Tuesday, February 12th, 2008...11:18 am
Empty Holes and Black Swans
- A ten-to-one bet we reached Peak Oil in May of 2005,
- Demand for crude leaves production in its wake,
- Blasphemy in the world’s oil windpipe and plenty more…
Joel Bowman, from the Arabian Gulf…
It may be blasphemous to ponder in a region that produces a good deal of the
world’s hydrocarbon-based energy, but what if Peak Oil has already occurred?
“My opinion is that it’s increasingly likely that we actually set an all-time
record in May 2005 of 74,252,000 barrels per day,” states Matt Simmons,
founder and chairman of the world’s largest energy investment banking
company, Simmons & Co. International.
“And for the first three months of 2007,” Simmons continues, “we were almost
a million barrels per day behind that, and we’re dropping fast. If that
record still holds a year from now, I’ll bet someone ten-to-one that we set
peak oil in May 2005 and it’s now past tense.”
Not one to shy away from a bet, Bud Conrad, chief economist at Casey Energy
Speculator and fellow Peak Oil enthusiast, plotted the following slightly
more inclusive chart to give us an idea of where we stand today.
As the graph clearly illustrates, world production has been on a rather
unimpressive plateau for the past couple of years. Part of this stagnation in
global output growth stems from the coughing, spluttering “chokepoints” that
we read about in the news every other day.
Just this past weekend we saw crude shoot up about four bucks on the back of
threats made by Venezuela’s head honcho, Hugo Chavez, that he may sever
export lines to the thirsty U.S. Then there was a decline in production in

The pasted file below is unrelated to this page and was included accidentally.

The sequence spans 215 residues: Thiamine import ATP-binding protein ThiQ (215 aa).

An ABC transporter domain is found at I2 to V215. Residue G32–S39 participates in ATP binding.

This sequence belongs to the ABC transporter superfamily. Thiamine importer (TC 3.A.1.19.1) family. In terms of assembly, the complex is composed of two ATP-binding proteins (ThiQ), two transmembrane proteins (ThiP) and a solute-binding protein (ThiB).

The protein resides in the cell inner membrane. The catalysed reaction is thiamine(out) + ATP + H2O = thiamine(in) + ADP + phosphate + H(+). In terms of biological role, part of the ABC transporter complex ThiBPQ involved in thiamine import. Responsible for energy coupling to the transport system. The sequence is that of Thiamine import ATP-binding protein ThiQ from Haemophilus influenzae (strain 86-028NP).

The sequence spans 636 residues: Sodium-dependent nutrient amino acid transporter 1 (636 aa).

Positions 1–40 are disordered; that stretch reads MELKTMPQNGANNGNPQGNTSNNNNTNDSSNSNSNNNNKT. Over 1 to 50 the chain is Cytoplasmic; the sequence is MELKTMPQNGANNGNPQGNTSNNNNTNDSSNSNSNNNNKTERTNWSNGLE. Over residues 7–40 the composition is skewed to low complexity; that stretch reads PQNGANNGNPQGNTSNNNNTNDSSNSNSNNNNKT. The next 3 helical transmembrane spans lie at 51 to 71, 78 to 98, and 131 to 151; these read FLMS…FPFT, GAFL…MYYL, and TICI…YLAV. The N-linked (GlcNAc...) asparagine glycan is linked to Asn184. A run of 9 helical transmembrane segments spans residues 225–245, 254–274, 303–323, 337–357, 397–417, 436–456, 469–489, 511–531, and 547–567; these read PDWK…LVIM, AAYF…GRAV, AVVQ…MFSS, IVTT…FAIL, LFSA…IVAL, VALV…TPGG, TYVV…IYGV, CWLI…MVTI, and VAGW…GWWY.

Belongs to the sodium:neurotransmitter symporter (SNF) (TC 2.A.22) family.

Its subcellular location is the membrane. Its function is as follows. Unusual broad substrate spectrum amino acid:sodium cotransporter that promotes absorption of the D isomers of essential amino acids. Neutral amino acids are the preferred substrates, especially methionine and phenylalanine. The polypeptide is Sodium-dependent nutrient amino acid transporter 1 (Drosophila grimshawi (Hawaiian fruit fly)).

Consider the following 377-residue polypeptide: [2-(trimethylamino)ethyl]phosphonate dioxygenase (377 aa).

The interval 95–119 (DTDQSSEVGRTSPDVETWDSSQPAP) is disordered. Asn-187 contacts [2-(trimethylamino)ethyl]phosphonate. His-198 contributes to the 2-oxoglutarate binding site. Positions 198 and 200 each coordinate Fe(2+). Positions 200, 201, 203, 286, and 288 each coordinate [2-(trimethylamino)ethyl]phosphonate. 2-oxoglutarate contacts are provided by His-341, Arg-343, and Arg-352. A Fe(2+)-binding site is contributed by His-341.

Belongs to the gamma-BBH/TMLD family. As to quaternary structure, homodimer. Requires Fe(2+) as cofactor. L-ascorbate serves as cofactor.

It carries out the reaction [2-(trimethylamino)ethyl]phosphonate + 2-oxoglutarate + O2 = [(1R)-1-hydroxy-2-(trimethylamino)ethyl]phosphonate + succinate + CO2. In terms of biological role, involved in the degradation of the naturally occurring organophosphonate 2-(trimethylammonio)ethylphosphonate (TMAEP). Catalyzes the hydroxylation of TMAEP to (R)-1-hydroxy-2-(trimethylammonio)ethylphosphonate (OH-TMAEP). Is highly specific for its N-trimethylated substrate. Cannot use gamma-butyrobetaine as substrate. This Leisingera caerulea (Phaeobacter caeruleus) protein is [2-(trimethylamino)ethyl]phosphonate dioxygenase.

Nigeria…troubles in the North Sea…ongoing issues in Iran…the “problem
with Putin”…the list goes on.
The thumbscrews are tightening for net oil importers. As we explained in
yesterday’s Rude, “The American SUV driver was a tad sluggish in his gait
this morning. Once again his pocketbook has been pinched. The hefty drive
from his suburban McMansion to work in the city and the heating in his
Connecticut vacation home just became a little more expensive.”
But the issues that face net-importing nations around the world may soon be
felt by the net-exporting nations too. Oil, as a finite commodity, will one
day dry up. The impetus for economies with a heavy oil hand to diversify,
therefore, is rather serious.
Consider that Abu Dhabi, capital of the UAE and one of the Middle East’s
largest crude exporters, has just pumped $15 billion into their Masdar Green
City initiative and one begins to understand just how seriously even the
crude rich nations are taking the issue of ultimate depletion.
In the following column, Bud sits down with Matt Simmons to root out some of
the grim realities emerging at the tail end of our petroleum age. This may
hurt a little…but we hope it also helps. Enjoy…
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Empty Holes and Black Swans
Bud Conrad interviews Matt Simmons